That which was from the beginning, which we have heard, which we have seen with our eyes, which we looked upon and have touched with our hands, concerning the word of life— 2 the life was made manifest, and we have seen it, and testify to it and proclaim to you the eternal life, which was with the Father and was made manifest to us— 3 that which we have seen and heard we proclaim also to you, so that you too may have fellowship with us; and indeed our fellowship is with the Father and with his Son Jesus Christ. 4 And we are writing these things so that our joy may be complete. 1 John 1:1-4
There is a danger if we by disposition are more prone to be “thinkers” than “feelers,” or if we find ourselves in churches that are so oriented theologically or in practice, that our faith can become overly academic and intellectual. The Word of God is deep and vast and there is much intellectual fodder there to be mined and meditated upon, to be contemplated and memorized. But the truth of Scripture must never become merely a collection of facts. We must never let our faith reside only in our heads. It must reach to our hearts and move us. We should pursue truth, but we should equally be passionate about the truth!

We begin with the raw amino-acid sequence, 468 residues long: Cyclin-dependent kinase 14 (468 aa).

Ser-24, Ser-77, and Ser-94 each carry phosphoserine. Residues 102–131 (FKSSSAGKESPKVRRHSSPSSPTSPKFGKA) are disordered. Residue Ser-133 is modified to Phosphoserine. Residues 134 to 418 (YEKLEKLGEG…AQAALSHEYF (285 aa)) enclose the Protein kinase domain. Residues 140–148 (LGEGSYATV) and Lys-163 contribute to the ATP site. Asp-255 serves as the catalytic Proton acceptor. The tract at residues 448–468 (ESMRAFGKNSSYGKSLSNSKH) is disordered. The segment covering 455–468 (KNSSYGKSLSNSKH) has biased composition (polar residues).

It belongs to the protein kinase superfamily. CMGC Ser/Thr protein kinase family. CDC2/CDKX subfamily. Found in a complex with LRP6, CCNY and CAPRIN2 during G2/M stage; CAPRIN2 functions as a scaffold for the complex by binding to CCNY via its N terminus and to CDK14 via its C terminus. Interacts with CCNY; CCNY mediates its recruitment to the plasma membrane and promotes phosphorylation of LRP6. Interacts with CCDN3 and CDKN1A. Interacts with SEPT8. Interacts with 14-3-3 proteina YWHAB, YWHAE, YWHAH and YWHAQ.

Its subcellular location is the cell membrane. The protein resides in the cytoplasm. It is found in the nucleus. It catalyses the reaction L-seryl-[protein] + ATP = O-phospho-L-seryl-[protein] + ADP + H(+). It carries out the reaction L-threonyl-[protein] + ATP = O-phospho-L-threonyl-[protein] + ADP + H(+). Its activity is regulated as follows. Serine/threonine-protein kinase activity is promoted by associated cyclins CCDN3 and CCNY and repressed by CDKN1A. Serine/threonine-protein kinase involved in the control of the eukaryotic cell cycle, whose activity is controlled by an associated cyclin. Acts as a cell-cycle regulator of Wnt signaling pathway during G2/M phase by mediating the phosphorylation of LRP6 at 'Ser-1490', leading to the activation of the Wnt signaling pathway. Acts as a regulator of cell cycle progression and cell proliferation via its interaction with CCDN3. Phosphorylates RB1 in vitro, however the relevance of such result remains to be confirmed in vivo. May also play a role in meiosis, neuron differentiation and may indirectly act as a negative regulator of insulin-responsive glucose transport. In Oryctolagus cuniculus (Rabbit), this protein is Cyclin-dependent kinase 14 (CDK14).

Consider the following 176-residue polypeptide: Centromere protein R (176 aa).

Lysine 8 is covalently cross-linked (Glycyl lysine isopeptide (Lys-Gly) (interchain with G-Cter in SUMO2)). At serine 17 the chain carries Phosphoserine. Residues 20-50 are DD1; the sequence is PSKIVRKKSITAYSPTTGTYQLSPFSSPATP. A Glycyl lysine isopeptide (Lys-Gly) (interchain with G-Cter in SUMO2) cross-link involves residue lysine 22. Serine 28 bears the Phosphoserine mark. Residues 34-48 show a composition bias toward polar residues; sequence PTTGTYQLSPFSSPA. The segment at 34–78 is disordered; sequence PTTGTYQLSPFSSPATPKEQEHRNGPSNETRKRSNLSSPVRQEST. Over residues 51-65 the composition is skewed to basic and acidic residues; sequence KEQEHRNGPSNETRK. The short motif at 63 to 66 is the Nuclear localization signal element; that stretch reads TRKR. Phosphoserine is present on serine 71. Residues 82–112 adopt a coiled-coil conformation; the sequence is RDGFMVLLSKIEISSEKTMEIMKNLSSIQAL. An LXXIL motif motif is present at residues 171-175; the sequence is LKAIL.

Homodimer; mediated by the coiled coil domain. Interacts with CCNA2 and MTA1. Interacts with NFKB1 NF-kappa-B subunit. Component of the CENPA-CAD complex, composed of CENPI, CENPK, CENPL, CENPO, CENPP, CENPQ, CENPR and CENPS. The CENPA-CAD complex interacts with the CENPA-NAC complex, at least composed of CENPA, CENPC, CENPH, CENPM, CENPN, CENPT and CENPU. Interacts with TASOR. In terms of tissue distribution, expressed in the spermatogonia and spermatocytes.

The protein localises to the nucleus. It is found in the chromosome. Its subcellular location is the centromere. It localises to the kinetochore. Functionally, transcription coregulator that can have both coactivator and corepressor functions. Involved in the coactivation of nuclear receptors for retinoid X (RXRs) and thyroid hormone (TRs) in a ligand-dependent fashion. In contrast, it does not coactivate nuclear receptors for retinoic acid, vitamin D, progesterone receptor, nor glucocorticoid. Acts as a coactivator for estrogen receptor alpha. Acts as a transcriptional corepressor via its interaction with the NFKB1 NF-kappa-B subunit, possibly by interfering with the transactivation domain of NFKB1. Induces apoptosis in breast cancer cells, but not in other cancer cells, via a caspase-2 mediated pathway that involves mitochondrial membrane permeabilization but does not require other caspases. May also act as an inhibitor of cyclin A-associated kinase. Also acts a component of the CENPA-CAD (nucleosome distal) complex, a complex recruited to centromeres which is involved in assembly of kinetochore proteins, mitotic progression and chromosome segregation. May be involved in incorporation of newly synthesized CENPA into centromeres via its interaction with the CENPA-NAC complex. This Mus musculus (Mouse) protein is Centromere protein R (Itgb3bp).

As an example, the Apostle John has packed the introduction to his first letter with theological content. He addresses the eternality of Christ (“which was from the beginning,”), and the Divinity of Christ (“which was with the Father”; “his Son, Jesus Christ”). He also writes about the Incarnation, that Christ was “made manifest to us” (which he mentions twice), and Whom he has seen (mentioned twice), heard (also two times), and touched.
He writes, too, about what it all means for the follower of Christ, that we, too, can enjoy eternal life and fellowship with the saints, with Christ, and through Him, with God the Father.
But John is clearly excited about the truths he talks about. The words just pour from his pen and, as he expounds and expands, he packs it all into only two sentences! Clearly theology is not a dry and dusty topic for John, but something he is passionate about.
As if there were any question, though, John admits in verse four that he is joyful about the One about whom he writes. “And we are writing these things so that our joy may be complete.” The truth of the gospel--that fallen sinful man can be restored to intimate fellowship with God the Father through Christ the Son—gives John joy. And he wants to further that joy by sharing it with others. He is testifying to and proclaiming the truth because the thrill of the gospel only gets better as we see more and more people join the fellowship.
So, like John, let us never be content with intellectual self-satisfaction, but may we be passionate about the truth, and proclaim it to others, “that our joy may be complete.”